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Sounds like a mess but to be honest you should have not engaged in all this drama and just got a good elder attorney when you got your disability and got all the paperwork done. You had several years before your father died to get an attorney and get him to sign a POA and make a will. You said your's was a close family but then no one would help you, everyone was afraid of your father and no one told you that they were concerned for your parents for years before you noticed anything was wrong. Given how badly you talked about everyone of your relatives, doesn't sound real close to me. I think you are angry because now you realize that the niece has taken over the estate when you thought you could just wait it out and collect. Sorry but sometimes you snooze you lose. I would play nice at this point, call your niece or your dad's lawyer and ask for a copy of the will just so you know what it said. You may also want to ask your niece if you could have some personal possessions of your parents that are sentimental. If everything is sold, there is not much you can do now but try to accept that you waited too long and what's done is done. You might also be dealing with some guilt over not taking care of them as you feel you should have and some anger at your father for choosing the niece over you. That is also something you need to forgive him and yourself for. Sometimes we make bad decisions and we have to live with them and more on.
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I am sorry for your loss. Now, time to move on and let go of all that toxic negativity in your past. Begin anew!
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I'm sorry to hear this. However, nothing can be done to revoke the POA because as everyone learns sometime, POA ends when someone dies. What you can do now is check with the probate court to see if your dad left a will and see if you can find out what it says. You may be able to contest the will through a lawyer. What you're describing is exactly why I always recommend going for guardianship because guardianship gives you all control over every aspect of a person's life. Had he still been living, you could've gone for guardianship to overturn the POA. When someone has dementia they're incompetent to make major decisions, and it sounds like he was incompetent when he changed the POA on his own. I hope you all paperwork and proof of records of your correspondence with a lawyer you were working with because it sounds to me like something fishy happened with that lawyer if they pocketed your money and did nothing for you. I hope the next lawyer can help you straighten out this mess and get your money back.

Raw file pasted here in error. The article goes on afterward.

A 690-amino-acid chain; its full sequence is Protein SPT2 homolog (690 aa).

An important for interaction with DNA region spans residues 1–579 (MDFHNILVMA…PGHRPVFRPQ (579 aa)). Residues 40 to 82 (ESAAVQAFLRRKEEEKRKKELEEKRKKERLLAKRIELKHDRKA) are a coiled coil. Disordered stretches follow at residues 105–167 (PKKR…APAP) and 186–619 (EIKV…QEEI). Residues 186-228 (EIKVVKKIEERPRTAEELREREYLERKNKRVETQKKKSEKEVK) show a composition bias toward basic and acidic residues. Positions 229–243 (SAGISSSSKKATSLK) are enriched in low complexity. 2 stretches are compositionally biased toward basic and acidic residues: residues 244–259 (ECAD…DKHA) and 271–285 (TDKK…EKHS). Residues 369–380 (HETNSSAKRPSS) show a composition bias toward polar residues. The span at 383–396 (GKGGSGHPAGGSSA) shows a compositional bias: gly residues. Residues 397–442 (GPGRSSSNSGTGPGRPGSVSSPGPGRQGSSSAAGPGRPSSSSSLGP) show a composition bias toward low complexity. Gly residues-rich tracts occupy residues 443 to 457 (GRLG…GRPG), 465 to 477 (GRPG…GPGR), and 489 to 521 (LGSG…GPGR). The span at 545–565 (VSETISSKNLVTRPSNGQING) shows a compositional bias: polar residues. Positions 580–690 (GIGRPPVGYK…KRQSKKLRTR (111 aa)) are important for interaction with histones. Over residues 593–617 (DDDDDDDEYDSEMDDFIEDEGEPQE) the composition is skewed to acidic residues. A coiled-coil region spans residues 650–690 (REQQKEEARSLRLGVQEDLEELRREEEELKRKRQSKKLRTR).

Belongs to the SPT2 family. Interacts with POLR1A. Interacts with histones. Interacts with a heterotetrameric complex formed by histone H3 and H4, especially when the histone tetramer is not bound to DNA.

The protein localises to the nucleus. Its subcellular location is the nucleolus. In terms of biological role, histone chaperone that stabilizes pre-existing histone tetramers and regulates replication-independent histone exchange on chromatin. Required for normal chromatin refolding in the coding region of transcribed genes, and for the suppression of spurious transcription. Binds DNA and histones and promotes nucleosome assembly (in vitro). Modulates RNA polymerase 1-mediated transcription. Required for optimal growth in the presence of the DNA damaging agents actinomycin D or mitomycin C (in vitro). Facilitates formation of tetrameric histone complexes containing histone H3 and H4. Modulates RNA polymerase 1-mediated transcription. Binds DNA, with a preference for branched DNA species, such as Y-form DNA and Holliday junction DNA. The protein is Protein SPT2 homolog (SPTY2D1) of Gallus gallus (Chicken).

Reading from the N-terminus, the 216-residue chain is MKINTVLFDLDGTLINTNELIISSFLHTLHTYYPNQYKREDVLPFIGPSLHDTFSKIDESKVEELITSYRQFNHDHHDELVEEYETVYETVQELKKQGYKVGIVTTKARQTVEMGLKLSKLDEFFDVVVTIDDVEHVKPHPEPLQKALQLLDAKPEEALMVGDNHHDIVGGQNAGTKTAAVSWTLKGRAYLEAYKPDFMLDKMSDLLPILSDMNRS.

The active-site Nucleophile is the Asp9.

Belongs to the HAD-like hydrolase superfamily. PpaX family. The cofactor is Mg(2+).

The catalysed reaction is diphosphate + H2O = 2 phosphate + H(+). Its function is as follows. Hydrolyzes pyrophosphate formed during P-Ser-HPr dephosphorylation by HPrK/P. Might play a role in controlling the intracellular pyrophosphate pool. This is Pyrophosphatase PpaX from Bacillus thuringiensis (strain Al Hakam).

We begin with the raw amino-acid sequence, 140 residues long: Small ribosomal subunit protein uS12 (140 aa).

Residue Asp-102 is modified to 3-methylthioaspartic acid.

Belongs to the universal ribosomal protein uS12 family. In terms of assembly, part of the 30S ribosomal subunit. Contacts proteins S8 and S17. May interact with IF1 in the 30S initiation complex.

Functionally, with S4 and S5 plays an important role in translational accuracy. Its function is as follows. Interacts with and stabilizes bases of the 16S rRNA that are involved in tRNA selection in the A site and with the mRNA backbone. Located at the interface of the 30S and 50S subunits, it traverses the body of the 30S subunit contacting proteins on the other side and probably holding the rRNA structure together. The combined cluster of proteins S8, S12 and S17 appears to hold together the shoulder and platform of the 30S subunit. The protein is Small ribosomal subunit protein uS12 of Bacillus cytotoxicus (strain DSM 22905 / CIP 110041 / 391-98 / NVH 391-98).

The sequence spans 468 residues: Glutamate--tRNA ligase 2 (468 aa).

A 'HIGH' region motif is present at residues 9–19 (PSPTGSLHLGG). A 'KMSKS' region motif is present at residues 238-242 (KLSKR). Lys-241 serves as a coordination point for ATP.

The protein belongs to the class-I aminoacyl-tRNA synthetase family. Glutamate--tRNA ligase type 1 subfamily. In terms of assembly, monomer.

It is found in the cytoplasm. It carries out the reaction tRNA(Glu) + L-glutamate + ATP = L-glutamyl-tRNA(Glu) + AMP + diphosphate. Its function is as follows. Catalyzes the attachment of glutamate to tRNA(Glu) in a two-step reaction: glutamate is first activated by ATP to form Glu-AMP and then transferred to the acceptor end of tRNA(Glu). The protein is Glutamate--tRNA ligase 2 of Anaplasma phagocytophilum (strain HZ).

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I didn't think someone with dementia could appoint a POA.
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POA does not make them heirs. You being the daughter still have those rights. Poa is void after death. My deepest condolences. Please keep us posted